I grew up in small village where the full moon floats above our heads every night. The elders sit on a wooden bench; While we, the children gather around them as they tell us folktales.
A particular night after a story, we were advised by the elders never to look into the mirror at midnight, because vengeful spirits usually roam at that time.
I wasn’t a very brave girl, so the thought of having spirits roaming around the village, made me have goosebumps all over my body.
That night, I pleaded to sleep next to my grandmother on the mat she had spread at the veranda of our clay house. I still hadn’t gotten over what the elders said to us.
I was scared. And I believed my grandmother will protect me. 5. So I laid next to her, with a thundering heart beat, as beads of sweat slowly formed on my high forehead. As I slept, my warm skinny thighs struck a small object on the mat.
The sudden coolness of the object woke me up. I looked down at the object and realised it was a broken mirror. The mirror I had previously used to look at the threaded hair my grandma made for me.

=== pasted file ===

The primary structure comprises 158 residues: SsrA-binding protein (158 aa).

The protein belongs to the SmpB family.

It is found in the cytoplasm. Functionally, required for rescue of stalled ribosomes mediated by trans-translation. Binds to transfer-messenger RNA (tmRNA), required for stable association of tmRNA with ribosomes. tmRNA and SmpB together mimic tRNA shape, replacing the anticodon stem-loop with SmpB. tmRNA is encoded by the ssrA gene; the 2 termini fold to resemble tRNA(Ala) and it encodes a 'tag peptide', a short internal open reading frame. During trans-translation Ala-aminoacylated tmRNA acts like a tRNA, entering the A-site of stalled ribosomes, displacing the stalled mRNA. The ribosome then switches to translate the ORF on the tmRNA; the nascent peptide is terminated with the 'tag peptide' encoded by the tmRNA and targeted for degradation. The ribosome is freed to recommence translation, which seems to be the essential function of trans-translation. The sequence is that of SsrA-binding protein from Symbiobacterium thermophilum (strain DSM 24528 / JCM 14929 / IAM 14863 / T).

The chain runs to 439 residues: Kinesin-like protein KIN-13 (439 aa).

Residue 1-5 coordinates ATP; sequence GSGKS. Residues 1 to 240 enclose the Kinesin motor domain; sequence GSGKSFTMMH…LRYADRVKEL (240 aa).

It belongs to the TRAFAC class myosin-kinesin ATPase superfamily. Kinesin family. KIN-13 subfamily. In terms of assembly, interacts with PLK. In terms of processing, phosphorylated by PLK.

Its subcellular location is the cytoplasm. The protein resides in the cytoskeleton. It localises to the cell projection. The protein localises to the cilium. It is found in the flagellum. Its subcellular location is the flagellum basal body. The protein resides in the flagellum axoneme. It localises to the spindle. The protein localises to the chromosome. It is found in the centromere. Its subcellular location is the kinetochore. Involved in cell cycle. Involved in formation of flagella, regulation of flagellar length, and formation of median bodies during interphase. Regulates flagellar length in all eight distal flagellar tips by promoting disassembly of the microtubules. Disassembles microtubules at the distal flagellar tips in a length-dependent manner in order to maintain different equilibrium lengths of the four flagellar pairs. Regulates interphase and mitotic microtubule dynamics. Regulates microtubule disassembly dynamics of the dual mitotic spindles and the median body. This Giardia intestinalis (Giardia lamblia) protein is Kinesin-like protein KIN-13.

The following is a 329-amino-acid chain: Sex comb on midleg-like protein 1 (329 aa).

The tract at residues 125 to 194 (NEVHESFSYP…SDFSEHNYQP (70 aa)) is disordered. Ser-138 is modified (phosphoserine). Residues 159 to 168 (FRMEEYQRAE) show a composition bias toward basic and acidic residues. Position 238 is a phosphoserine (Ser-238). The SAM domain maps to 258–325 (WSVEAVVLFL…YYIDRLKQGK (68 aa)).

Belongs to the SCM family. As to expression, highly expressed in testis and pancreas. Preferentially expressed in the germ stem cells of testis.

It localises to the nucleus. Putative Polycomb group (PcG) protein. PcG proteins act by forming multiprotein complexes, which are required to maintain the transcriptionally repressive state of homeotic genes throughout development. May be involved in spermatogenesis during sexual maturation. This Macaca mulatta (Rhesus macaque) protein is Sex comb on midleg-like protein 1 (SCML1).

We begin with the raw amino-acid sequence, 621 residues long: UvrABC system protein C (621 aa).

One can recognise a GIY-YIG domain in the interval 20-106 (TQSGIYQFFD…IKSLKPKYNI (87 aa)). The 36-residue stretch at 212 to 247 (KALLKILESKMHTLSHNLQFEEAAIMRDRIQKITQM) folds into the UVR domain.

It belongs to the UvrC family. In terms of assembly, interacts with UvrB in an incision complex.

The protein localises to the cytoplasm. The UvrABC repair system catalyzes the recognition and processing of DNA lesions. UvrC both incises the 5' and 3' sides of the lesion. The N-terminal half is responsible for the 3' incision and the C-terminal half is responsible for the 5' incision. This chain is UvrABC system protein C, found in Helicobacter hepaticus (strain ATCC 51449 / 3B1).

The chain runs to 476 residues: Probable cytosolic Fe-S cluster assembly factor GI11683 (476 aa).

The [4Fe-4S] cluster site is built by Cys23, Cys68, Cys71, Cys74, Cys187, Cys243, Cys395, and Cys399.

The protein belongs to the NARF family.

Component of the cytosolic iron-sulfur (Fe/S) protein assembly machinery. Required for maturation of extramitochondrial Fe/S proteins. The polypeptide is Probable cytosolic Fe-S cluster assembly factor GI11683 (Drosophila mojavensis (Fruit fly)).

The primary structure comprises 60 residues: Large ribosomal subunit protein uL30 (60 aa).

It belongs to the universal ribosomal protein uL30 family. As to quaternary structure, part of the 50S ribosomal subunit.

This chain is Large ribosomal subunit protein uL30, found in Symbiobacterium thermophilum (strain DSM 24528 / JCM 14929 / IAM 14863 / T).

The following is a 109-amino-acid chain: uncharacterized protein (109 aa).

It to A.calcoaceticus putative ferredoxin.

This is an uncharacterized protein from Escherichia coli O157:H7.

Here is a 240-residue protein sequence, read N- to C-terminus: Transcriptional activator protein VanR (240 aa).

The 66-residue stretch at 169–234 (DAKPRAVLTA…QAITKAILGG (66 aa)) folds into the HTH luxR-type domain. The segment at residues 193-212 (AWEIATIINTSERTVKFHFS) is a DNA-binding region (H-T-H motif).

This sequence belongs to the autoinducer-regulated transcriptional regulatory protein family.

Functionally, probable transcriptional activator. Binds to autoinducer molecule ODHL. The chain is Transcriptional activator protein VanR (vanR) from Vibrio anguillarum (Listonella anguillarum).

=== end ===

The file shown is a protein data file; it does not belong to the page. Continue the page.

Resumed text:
I tried to wake my grandma so she could get rid of the mirror, but she didn’t wake up. So, I braced myself and attempted to fling it away from the mat.
But as I held the mirror, I couldn’t stop myself from starring into it. It was like a force I couldn’t comprehend. From the full moon’s light, I saw my reflection in the mirror. And I turned the mirror around to survey the reflection of our serene compound.
Fortunately, from the mirror’s reflection, I saw nothing resembling a spirit roaming around. I heaved a heavy sigh of relief and laid my small head on my grandma’s body.
For some reason, I drew the mirror to my face again but what I saw next made my heart skip. Yes, I saw my face in the mirror.. but my head was suspended in thin air. The mirror failed to capture the body of my grandmother laying next to me: because she was the spirit.